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DFHour #26: Successful launch of KZ-1A, China-Europe Mars cooperation and much more

The Dongfang Hour
The Dongfang Hour
Your Weekly China Space Industry Summary, by Blaine Curcio and Jean Deville, and with editing by Orbital Gateway Consulting Analyst Aurélie Gillet.

What's up in Chinese Space this Week?
Welcome to the DFHour China Space Newsletter for 25-31 Oct 2021. This week’s launch updates are emblematic of the pace of development in China, as well as of the strengthening of the rocket industrial base - as analysed in the Highlight of the Week section. Enjoy this edition, and check out our weekly episode for more detail!
Highlight of the Week
This week’s launch updates provide an illustration of the ways in which the launch sector is rapidly expanding, and testify of the broadening and deepening of China’s industrial base in the launch sector.
Beyond confirming its long-standing partnership with CGSTL, Expace’s successful Kuaizhou-1A launch may mark the imminent beginning of the company’s batch production of rockets at its launch vehicle manufacturing facility, built at CASIC’s Wuhan National Aerospace Industrial Base, and with a manufacturing capability of ~20 rockets per year. Moving forward, Expace also plans to batch manufacture KZ-11 rockets which are considerably larger.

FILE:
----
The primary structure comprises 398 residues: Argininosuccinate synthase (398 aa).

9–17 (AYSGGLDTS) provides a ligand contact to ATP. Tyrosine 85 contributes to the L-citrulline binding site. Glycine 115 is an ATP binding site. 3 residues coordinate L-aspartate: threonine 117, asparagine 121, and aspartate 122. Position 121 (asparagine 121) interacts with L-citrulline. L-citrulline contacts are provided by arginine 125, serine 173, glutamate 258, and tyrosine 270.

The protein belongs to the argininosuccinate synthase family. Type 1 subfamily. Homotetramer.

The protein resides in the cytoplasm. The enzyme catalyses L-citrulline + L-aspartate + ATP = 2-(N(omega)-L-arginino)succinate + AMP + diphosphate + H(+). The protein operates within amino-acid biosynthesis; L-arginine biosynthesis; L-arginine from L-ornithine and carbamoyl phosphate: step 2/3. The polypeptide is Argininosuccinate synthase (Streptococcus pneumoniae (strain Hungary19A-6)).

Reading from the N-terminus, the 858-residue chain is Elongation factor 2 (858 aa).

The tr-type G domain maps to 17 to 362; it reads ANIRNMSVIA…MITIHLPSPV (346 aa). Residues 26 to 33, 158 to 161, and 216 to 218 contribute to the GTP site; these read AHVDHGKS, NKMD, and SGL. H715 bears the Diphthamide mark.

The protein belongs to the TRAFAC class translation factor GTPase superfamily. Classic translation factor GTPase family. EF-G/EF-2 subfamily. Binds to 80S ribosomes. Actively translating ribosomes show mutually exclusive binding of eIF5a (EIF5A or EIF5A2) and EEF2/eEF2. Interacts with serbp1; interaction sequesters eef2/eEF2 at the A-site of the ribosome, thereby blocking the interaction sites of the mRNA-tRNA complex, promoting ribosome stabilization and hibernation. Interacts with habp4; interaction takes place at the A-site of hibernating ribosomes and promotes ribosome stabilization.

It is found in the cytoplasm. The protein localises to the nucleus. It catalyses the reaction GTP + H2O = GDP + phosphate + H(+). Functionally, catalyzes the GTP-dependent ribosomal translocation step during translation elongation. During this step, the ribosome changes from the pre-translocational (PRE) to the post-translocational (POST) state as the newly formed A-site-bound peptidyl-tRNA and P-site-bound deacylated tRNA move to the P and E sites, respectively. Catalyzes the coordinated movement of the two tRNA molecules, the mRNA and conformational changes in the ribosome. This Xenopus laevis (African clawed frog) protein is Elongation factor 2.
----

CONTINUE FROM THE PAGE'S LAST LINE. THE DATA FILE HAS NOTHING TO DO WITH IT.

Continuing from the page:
Rocket Pi’s announcement of its purchase of a rocket engine from JZYJ, a well-established engine manufacturer, may also be revealing of a developing trend of outsourcing the development of engines for newer launch companies. Other companies are also performing outsourcing of engines, including CAS Space, sourcing engines from fellow CAS company XAPT and, Linkspace which had previously announced a collaboration with JZYJ for engines.